Speech refers to:
- Speaking with a clear voice, in a way that makes speech interesting and meaningful
- Speaking without hesitating too much or without repeating words or sounds
- Being able to make sounds like ‘k’ and ‘t’ clearly so people can understand what you say
Language refers to:
- Knowing and choosing the right words to explain what you mean
- Joining words together into sentences, stories and conversations
- Making sense of what people say
Communication refers to:
- Using language or gestures in different ways, for example to have a conversation or to give someone directions
- Being able to consider other people’s point of view
- Using and understanding body language and facial expressions, such as:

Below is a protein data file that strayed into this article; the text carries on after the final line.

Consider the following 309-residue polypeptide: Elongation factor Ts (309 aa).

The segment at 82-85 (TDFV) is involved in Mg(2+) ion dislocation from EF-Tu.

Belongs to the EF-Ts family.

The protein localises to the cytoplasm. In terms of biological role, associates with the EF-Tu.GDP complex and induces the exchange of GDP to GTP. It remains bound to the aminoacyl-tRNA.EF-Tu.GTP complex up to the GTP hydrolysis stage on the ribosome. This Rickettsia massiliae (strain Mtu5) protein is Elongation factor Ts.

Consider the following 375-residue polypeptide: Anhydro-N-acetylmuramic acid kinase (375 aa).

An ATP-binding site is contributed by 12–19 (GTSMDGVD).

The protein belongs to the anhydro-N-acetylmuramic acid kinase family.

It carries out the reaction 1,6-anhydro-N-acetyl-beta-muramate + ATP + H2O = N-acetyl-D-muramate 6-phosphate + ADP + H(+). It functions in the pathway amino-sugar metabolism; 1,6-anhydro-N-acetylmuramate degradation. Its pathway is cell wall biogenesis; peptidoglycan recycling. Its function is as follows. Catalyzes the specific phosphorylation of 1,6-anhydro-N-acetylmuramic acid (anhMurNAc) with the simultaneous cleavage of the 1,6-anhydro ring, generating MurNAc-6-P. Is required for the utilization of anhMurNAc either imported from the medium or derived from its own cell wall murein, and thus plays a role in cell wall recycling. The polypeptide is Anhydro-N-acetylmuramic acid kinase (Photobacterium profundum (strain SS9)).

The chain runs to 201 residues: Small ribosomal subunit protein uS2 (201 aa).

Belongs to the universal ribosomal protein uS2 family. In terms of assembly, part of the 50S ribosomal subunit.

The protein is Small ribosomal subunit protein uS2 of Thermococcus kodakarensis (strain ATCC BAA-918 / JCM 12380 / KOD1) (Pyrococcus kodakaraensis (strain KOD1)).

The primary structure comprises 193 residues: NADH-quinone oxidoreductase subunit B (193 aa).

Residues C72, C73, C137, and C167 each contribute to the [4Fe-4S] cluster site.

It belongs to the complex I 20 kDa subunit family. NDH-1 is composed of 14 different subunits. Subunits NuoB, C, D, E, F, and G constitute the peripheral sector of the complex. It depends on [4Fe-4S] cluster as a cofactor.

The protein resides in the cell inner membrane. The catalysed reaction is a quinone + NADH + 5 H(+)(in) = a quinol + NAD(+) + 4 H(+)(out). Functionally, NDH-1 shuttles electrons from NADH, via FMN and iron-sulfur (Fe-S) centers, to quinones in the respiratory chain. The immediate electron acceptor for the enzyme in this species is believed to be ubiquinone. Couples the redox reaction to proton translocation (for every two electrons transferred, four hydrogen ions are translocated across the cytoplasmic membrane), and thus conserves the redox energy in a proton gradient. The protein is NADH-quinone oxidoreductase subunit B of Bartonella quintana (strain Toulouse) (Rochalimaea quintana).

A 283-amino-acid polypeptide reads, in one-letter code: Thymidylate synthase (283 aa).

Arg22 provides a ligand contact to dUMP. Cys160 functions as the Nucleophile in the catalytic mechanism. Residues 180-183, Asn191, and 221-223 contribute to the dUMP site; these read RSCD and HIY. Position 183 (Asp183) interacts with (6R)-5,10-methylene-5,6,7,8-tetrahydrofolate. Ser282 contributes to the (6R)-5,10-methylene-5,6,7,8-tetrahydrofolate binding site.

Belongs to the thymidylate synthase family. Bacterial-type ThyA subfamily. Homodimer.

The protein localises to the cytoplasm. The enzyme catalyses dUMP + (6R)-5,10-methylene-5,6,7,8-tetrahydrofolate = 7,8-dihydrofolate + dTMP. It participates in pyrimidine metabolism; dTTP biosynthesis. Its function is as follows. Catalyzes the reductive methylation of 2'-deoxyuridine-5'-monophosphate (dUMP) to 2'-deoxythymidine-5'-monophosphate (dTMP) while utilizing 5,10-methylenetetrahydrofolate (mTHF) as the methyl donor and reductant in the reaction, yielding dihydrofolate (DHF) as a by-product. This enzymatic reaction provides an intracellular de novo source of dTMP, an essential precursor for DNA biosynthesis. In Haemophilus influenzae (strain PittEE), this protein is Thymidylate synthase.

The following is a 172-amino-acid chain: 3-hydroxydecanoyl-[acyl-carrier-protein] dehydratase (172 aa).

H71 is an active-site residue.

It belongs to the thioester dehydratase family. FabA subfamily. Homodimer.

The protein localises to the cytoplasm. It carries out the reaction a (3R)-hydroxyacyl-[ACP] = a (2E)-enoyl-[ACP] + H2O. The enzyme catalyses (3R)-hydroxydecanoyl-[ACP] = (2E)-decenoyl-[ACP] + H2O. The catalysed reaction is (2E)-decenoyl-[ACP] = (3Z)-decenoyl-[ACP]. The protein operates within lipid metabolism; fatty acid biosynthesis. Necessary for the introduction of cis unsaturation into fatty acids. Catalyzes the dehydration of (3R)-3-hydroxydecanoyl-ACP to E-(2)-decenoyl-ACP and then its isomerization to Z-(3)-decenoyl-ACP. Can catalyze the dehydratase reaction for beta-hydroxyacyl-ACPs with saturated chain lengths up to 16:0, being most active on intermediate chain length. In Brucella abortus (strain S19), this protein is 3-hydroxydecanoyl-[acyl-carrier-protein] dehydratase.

- Knowing when someone is bored
- Being able to listen to and look at people when having a conversation
- Knowing how to take turns and to listen as well as talk
- Knowing how close to stand next to someone
What are speech, language and communication needs?
- Difficulty in communicating with others
- Difficulties saying what they want to
- Difficulty in understanding what is being said to them
- Difficulties understanding and using social rules
Speech, language and communication needs can occur on their own without any other developmental needs, or be part of another condition such as general learning difficulties, autism spectrum disorders or attention deficit hyperactivity disorder.
For many children, difficulties will resolve naturally when they experience good communication-rich environments. Others will need a little extra support from you. However, some may need longer term speech and language therapy support.
It is important for practitioners to recognise what level of support children require as early as possible. Contact your local Children's Centre speech and language therapist or use our website to find the support and training you feel you need.